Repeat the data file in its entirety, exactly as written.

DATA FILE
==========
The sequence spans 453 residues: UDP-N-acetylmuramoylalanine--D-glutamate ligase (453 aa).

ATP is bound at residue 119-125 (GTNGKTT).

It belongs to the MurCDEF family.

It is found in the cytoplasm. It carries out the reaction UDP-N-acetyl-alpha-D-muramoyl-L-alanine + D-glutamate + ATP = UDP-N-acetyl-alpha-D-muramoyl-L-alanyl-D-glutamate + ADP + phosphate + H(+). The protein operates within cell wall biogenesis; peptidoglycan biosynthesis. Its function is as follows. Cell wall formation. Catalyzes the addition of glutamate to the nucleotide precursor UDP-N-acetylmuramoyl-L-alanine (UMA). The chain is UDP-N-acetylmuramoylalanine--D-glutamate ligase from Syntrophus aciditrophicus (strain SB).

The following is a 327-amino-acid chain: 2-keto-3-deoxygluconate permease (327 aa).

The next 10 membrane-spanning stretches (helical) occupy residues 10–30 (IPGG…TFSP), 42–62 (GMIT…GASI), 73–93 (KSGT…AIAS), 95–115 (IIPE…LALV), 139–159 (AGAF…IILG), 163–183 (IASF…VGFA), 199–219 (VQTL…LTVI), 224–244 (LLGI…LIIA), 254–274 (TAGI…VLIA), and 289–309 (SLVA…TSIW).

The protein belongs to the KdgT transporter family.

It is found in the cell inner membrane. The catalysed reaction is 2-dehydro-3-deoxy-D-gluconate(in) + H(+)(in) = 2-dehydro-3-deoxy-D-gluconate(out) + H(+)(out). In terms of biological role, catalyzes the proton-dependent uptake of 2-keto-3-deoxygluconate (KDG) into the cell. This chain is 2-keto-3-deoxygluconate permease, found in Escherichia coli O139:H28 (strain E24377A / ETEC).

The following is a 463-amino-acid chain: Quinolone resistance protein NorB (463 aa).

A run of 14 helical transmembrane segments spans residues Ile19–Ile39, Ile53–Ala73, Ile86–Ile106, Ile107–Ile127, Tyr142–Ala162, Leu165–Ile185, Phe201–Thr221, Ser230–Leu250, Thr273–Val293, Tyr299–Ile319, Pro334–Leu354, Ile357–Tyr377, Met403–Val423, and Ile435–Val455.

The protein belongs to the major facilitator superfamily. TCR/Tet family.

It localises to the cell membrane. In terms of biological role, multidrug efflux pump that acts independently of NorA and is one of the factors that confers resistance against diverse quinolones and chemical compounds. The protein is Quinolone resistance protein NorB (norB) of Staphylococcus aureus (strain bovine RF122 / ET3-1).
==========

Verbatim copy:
The sequence spans 453 residues: UDP-N-acetylmuramoylalanine--D-glutamate ligase (453 aa).

ATP is bound at residue 119-125 (GTNGKTT).

It belongs to the MurCDEF family.

It is found in the cytoplasm. It carries out the reaction UDP-N-acetyl-alpha-D-muramoyl-L-alanine + D-glutamate + ATP = UDP-N-acetyl-alpha-D-muramoyl-L-alanyl-D-glutamate + ADP + phosphate + H(+). The protein operates within cell wall biogenesis; peptidoglycan biosynthesis. Its function is as follows. Cell wall formation. Catalyzes the addition of glutamate to the nucleotide precursor UDP-N-acetylmuramoyl-L-alanine (UMA). The chain is UDP-N-acetylmuramoylalanine--D-glutamate ligase from Syntrophus aciditrophicus (strain SB).

The following is a 327-amino-acid chain: 2-keto-3-deoxygluconate permease (327 aa).

The next 10 membrane-spanning stretches (helical) occupy residues 10–30 (IPGG…TFSP), 42–62 (GMIT…GASI), 73–93 (KSGT…AIAS), 95–115 (IIPE…LALV), 139–159 (AGAF…IILG), 163–183 (IASF…VGFA), 199–219 (VQTL…LTVI), 224–244 (LLGI…LIIA), 254–274 (TAGI…VLIA), and 289–309 (SLVA…TSIW).

The protein belongs to the KdgT transporter family.

It is found in the cell inner membrane. The catalysed reaction is 2-dehydro-3-deoxy-D-gluconate(in) + H(+)(in) = 2-dehydro-3-deoxy-D-gluconate(out) + H(+)(out). In terms of biological role, catalyzes the proton-dependent uptake of 2-keto-3-deoxygluconate (KDG) into the cell. This chain is 2-keto-3-deoxygluconate permease, found in Escherichia coli O139:H28 (strain E24377A / ETEC).

The following is a 463-amino-acid chain: Quinolone resistance protein NorB (463 aa).

A run of 14 helical transmembrane segments spans residues Ile19–Ile39, Ile53–Ala73, Ile86–Ile106, Ile107–Ile127, Tyr142–Ala162, Leu165–Ile185, Phe201–Thr221, Ser230–Leu250, Thr273–Val293, Tyr299–Ile319, Pro334–Leu354, Ile357–Tyr377, Met403–Val423, and Ile435–Val455.

The protein belongs to the major facilitator superfamily. TCR/Tet family.

It localises to the cell membrane. In terms of biological role, multidrug efflux pump that acts independently of NorA and is one of the factors that confers resistance against diverse quinolones and chemical compounds. The protein is Quinolone resistance protein NorB (norB) of Staphylococcus aureus (strain bovine RF122 / ET3-1).